Though none who were approached for this article would comment in person, several directors and actors are known to oppose attempts to get them to cut back on using smoking as a dramatic prop, despite possible consequences for their audiences.
Nationwide, 3,000 youths every day start smoking, according to Jennifer Perry, executive director of Children's Action Network. The organization encourages movie makers to show the dangers, rather than the allure, of smoking.
Two recent academic studies argue that movies more often glamorize smoking. One study showed a sharp rise in smoking in films, the other offered evidence that minors are directly influenced.
By the mid-1990s, according to new data from UC San Francisco researchers, smoking among lead actors was on the rise in top-grossing films, running four times the rate of smoking among the population at large.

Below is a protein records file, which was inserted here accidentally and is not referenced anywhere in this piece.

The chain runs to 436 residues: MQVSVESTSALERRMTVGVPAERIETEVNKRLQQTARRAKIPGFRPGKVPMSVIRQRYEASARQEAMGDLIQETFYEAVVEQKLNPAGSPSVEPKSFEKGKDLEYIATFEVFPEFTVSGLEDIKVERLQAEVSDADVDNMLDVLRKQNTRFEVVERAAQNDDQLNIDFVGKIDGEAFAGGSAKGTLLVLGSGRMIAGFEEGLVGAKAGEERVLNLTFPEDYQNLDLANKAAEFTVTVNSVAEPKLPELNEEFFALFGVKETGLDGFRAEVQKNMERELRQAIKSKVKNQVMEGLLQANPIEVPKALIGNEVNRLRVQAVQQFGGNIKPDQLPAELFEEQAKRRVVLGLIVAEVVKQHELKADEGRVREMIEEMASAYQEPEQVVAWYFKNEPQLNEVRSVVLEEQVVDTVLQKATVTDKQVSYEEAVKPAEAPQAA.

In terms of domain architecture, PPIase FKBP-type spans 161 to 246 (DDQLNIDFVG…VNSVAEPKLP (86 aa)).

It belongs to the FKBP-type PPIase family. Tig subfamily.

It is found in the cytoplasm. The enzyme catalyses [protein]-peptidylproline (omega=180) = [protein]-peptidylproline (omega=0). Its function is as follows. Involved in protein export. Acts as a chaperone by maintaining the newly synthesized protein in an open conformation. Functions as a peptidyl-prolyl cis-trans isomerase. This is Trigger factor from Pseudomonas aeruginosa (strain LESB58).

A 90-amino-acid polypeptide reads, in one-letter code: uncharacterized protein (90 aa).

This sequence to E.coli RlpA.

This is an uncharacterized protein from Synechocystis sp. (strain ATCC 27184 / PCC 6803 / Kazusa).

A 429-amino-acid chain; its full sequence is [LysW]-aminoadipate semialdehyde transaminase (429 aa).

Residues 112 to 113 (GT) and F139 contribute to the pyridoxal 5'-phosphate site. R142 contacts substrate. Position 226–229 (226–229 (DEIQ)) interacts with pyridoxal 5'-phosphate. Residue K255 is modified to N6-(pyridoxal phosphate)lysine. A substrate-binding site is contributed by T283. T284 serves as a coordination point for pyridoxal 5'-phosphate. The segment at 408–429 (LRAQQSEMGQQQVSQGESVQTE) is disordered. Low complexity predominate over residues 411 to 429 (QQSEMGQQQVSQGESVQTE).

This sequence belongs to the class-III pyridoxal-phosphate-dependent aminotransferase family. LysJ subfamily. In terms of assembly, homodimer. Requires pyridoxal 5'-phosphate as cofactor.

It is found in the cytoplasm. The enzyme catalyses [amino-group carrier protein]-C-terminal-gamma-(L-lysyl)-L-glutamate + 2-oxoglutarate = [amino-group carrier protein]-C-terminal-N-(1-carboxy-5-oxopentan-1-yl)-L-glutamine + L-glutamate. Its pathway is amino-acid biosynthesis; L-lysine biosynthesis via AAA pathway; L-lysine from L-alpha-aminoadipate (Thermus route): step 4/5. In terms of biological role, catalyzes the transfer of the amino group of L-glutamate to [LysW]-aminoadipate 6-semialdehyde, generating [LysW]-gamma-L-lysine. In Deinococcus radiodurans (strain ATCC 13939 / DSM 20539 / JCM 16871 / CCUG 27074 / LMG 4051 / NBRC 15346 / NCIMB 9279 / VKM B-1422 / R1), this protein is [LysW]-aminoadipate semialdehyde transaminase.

A co-author of that study, Stanton A. Glantz, a professor of medicine who co-wrote "The Cigarette Papers," which accused the industry of covering up the dangers of smoking, is among those scheduled to testify at Burton's public hearing.
Glantz and fellow researcher Theresa F. Stockwell conceded the difficulty of cutting the on-screen smoking habit, "given concerns about freedom of speech and the need for artistic freedom in making films."
But the fact is, they said, movies in particular "are promoting tobacco use."
TV is less smoky, research shows. A 1995 study by the American Lung Assn. found that of the movies reviewed, smoking occurred five times as much as in television episodes reviewed.
The effects of smoking by attractive movie characters is not lost on young audiences, concludes marketing professor Cornelia Pechmann of UC Irvine in her 1995 study of 800 Southern California ninth graders.